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Characteristics of Kaposi sarcoma in HIV-infected patients

Objective: to describe clinical and laboratory characteristics; to assess predictors for death in HIV-infected patients with Kaposi sarcoma (KS).

We performed a retrospective study of HIV-infected patients diagnosed with KS in one infectious diseases hospital in Romania, between January 2008-November 2013. KS diagnosis was established on physical examination, skin biopsy, and for visceral involvement upper gastrointestinal endoscopy, bronchoscopy and computed tomography. KS was staged according to the AIDS Clinical Trials Group (ACTG) [1] and the Mitsuyasu classification system [2].

We identified 27 HIV-infected patients with KS. The median age was 42 years (IQR 34-52) and 18 (67%) were male. The median CD4 count at HIV diagnosis was 195 cells/cmm (IQR 55-313), while at KS diagnosis the median CD4 count was 101 cells/cmm (IQR 41-270). Eighteen (67%) patients had a CD4 count <200 cells/cmm. The median HIV viral load at the time of KS diagnosis was 120,000 copies/mL (IQR 316-328,522). HIV infection was diagnosed before KS in 19 patients (70%), with a median time between HIV and KS diagnosis of 7 months (IQR 0-58). The most frequent KS localization was the lower limb in 16 (59%) patients and 7 (26%) patients had disseminated KS. Oral, gastrointestinal and pulmonary involvements were seen in 10 (37%), 4 (15%) and 3 (11%) patients respectively. Concomitant opportunistic infections were diagnosed in 20 (74%), while other malignancies in 3 (12%) patients. According to the ACTG classification 16 (59%) patients had poor risk KS. Fifteen (56%), 6 (22%), 1 (4%) and 5 (18%) were in stage 1, 2, 3 and 4, respectively according to the Mitsuyasu classification. Six (22%) patients received specific KS treatment: three local radiotherapy and three systemic therapy (two with interferon; one with liposomal doxorubicin). The overall mortality was 41% with a median duration between KS diagnosis and death of 6 months (IQR 2-15). Gastrointestinal involvement (p=0.019), poor-risk KS in ACTG classification (p<0.001) and stage IV Mitsuyasu (p=0.006) were associated with death in univariate analysis.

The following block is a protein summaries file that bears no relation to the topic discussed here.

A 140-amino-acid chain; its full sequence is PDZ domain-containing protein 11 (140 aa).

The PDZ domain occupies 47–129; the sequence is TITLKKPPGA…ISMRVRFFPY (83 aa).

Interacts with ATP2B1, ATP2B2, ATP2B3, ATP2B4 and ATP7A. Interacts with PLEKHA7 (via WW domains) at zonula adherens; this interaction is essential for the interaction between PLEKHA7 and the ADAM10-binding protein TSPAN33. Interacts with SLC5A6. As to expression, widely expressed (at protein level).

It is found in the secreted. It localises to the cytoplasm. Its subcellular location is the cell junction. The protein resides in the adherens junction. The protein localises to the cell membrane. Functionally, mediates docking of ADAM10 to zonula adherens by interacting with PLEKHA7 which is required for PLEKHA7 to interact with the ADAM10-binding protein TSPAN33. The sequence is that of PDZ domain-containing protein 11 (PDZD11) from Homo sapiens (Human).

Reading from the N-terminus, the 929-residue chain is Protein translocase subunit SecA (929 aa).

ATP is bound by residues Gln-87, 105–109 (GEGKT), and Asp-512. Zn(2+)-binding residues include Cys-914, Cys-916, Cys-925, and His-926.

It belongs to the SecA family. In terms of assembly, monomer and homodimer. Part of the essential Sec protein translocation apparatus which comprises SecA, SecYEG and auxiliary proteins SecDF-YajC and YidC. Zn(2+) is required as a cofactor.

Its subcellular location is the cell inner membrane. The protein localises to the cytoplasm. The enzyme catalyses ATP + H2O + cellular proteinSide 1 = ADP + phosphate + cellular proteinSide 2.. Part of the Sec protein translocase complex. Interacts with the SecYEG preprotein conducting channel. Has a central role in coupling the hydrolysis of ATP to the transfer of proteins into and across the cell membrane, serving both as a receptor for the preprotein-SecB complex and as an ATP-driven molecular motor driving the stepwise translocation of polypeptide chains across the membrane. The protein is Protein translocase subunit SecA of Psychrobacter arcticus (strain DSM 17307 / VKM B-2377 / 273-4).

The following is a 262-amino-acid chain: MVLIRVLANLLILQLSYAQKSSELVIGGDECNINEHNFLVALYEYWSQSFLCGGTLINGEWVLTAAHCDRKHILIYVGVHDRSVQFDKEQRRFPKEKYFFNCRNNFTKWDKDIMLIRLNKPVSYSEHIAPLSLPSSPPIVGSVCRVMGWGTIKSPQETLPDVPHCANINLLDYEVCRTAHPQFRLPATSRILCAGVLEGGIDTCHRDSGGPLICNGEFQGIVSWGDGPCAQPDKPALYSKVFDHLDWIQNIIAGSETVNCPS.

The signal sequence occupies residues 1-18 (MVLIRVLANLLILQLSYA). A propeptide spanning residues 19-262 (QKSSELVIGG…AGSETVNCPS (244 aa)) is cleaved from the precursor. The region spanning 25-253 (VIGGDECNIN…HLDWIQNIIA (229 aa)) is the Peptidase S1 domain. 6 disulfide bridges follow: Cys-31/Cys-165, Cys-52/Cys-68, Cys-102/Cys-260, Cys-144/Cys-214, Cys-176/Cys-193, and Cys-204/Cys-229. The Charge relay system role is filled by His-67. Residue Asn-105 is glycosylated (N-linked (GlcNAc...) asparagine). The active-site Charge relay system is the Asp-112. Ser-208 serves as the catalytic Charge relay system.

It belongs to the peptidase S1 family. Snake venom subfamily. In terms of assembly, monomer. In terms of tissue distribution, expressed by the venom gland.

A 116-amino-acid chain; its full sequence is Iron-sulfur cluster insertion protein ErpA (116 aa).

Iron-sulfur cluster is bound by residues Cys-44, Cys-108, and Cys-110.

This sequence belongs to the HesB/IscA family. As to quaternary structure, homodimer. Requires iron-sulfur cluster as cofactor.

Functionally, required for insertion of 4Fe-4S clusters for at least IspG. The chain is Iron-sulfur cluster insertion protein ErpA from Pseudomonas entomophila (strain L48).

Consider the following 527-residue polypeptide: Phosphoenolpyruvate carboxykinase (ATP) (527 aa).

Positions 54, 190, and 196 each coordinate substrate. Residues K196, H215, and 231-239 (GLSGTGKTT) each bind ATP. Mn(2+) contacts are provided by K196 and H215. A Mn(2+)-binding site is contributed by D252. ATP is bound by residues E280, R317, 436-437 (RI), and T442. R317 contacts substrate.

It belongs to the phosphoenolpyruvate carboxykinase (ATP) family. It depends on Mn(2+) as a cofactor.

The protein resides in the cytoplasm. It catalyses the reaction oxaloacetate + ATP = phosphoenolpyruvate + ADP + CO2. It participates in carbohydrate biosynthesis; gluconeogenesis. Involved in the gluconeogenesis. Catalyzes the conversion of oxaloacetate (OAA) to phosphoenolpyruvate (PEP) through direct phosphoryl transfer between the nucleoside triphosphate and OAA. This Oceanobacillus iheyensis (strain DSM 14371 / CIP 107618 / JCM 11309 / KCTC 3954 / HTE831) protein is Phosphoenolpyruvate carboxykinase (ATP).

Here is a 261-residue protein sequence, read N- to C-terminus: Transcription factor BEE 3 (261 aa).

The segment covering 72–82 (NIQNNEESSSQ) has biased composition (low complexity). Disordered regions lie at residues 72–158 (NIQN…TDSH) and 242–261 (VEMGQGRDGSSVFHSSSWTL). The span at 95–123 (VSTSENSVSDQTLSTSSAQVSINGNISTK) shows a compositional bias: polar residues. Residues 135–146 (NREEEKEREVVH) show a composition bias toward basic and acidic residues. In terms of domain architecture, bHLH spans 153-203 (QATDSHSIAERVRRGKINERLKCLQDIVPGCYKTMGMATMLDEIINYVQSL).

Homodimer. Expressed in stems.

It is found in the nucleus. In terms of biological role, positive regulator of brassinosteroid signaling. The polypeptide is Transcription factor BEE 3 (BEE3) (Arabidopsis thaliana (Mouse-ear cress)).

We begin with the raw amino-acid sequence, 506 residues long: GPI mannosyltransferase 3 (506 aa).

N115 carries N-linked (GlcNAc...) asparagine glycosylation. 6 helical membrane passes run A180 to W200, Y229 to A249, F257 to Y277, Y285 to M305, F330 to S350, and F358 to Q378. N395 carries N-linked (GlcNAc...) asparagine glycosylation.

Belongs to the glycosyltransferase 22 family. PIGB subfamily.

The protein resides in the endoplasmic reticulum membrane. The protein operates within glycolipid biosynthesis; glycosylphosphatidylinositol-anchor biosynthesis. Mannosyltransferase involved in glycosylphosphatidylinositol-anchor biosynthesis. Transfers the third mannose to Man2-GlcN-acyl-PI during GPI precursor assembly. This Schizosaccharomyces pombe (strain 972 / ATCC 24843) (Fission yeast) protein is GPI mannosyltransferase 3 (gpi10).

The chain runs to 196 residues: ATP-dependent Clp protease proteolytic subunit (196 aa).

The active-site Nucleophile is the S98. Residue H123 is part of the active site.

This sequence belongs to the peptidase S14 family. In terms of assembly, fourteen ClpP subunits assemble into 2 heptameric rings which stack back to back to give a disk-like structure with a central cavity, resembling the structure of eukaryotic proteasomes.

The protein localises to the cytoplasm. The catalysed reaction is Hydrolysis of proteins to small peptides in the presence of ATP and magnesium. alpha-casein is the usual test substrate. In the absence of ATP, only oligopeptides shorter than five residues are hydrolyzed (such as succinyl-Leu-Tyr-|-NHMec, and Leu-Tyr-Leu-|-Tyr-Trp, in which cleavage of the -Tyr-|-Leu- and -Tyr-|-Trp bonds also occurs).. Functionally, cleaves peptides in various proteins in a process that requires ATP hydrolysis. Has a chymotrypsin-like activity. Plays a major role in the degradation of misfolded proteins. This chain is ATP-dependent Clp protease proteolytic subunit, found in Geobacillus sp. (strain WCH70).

The mortality rate in this study was high, due to poor immunological status, extended KS and high incidence of opportunistic infections, but also due to the lack of specific systemic treatment.


  1. Krown SE, Metroka C, Wernz JC: Kaposi's sarcoma in the acquired immune deficiency syndrome: a proposal for uniform evaluation, response, and staging criteria. AIDS Clinical Trials Group Oncology Committee. J Clin Oncol. 1989, 7: 1201-1207.

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Jipa, R., Streinu-Cercel, O., Benea, Ș. et al. Characteristics of Kaposi sarcoma in HIV-infected patients. BMC Infect Dis 14 (Suppl 4), P5 (2014).

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